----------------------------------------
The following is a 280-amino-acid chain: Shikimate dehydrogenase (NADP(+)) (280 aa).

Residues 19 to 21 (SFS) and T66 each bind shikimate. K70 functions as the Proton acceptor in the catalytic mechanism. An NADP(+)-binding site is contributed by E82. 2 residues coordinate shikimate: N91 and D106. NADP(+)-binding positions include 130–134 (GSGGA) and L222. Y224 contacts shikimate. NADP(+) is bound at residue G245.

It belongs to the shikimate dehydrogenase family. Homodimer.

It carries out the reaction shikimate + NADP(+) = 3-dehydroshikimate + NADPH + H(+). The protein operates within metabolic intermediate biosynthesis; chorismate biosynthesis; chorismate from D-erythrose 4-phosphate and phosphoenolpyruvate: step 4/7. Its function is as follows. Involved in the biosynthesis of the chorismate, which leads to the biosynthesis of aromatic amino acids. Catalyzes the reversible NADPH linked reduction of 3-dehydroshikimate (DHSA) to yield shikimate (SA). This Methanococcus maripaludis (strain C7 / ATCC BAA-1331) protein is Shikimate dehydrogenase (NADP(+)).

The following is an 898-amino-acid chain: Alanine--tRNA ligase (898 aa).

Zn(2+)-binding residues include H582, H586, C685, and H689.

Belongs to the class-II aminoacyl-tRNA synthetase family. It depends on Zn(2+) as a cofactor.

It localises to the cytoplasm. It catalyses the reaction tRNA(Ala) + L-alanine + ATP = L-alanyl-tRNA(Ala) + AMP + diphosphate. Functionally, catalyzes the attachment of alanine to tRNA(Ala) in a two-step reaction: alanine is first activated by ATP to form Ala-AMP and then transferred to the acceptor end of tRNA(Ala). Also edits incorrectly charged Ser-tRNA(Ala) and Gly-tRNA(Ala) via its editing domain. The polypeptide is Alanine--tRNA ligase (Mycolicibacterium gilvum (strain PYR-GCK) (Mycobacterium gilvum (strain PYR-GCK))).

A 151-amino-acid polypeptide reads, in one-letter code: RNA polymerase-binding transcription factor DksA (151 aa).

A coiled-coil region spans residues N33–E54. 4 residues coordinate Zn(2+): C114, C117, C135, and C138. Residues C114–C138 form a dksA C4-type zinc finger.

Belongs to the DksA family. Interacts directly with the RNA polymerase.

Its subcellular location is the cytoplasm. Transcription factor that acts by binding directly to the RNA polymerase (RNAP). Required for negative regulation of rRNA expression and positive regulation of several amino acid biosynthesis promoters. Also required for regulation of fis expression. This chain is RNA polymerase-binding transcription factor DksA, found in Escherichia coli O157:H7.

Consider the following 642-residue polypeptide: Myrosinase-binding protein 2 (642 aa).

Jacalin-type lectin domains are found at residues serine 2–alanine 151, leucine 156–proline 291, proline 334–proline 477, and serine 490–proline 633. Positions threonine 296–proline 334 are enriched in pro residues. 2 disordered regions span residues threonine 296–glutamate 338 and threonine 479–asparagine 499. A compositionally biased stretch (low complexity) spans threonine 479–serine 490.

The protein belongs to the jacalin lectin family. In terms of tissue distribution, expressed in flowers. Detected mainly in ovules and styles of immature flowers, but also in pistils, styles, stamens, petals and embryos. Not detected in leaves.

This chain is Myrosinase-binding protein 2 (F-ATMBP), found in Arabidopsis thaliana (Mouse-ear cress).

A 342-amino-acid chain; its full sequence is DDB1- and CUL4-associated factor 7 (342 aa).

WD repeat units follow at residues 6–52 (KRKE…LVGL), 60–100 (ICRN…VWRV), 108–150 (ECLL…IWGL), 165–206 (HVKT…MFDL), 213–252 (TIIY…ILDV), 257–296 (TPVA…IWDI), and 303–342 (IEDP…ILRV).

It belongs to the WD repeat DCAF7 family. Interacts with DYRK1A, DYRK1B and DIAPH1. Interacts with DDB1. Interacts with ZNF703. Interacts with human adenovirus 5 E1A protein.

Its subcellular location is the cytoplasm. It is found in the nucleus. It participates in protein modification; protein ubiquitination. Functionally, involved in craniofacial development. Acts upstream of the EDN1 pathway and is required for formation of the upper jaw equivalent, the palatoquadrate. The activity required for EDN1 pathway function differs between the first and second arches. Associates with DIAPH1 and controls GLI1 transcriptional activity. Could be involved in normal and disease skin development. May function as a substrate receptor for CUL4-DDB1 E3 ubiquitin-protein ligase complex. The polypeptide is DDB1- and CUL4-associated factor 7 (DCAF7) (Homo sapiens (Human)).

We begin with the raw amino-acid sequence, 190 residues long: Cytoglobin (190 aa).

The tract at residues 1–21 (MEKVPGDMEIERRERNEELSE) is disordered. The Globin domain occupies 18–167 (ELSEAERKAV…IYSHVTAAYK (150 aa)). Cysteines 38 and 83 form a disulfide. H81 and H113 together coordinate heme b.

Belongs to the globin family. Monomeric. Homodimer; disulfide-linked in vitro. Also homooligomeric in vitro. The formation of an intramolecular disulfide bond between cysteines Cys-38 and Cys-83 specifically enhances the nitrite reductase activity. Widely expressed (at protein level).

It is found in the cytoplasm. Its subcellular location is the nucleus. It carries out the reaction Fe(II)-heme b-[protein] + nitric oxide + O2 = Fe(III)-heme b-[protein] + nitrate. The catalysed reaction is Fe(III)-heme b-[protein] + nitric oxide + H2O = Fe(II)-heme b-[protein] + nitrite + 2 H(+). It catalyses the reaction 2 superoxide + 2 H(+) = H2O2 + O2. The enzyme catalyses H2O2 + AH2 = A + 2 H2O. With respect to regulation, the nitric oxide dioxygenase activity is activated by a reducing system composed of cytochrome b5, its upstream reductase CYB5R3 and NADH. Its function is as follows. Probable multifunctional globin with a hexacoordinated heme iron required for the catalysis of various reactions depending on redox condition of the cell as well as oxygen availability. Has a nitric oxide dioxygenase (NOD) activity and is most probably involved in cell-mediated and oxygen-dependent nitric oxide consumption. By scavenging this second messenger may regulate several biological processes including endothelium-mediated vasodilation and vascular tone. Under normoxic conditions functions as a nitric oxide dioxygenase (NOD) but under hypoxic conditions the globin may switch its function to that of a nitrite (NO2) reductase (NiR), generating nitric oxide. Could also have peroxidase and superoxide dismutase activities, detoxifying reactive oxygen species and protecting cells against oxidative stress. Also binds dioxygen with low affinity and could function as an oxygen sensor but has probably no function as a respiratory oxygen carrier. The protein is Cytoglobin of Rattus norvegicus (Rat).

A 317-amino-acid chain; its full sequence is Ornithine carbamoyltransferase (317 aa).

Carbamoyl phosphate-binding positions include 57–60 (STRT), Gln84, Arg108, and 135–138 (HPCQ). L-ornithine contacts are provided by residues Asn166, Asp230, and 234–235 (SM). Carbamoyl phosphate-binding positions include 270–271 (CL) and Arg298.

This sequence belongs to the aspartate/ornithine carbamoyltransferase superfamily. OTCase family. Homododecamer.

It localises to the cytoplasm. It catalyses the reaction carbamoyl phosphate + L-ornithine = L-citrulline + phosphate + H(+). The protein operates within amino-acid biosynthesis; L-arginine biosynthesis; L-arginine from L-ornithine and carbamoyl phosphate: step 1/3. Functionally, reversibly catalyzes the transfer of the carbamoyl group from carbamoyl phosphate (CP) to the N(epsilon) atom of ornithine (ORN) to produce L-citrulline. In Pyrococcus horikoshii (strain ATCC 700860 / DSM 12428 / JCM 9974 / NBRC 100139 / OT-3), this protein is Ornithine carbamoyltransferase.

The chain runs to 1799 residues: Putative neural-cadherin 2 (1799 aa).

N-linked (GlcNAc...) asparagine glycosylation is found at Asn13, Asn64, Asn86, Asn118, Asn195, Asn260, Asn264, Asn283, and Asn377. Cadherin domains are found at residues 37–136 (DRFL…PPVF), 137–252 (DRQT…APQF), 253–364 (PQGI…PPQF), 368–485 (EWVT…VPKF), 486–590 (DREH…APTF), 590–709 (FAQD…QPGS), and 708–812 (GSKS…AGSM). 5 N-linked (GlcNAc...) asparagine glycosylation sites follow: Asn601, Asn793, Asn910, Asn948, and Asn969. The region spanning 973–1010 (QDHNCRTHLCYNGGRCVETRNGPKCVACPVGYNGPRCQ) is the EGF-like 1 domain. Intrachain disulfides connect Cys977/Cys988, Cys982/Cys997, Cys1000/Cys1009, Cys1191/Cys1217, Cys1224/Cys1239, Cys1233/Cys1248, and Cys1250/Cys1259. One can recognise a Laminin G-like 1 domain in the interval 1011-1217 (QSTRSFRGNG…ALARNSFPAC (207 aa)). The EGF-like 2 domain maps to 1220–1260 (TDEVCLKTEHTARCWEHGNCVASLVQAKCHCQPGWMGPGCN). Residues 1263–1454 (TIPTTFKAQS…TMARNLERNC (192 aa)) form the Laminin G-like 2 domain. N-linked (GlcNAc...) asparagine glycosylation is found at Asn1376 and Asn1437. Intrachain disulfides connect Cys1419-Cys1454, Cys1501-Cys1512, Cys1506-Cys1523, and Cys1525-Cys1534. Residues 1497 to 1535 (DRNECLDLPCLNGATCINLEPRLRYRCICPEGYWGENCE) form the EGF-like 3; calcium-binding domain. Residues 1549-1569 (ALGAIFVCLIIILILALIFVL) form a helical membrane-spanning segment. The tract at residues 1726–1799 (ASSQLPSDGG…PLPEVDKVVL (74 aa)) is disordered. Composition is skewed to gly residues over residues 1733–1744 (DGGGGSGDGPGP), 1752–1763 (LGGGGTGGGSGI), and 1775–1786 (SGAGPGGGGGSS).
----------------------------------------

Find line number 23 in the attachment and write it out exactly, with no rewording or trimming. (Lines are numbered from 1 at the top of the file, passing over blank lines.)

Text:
Belongs to the globin family. Monomeric. Homodimer; disulfide-linked in vitro. Also homooligomeric in vitro. The formation of an intramolecular disulfide bond between cysteines Cys-38 and Cys-83 specifically enhances the nitrite reductase activity. Widely expressed (at protein level).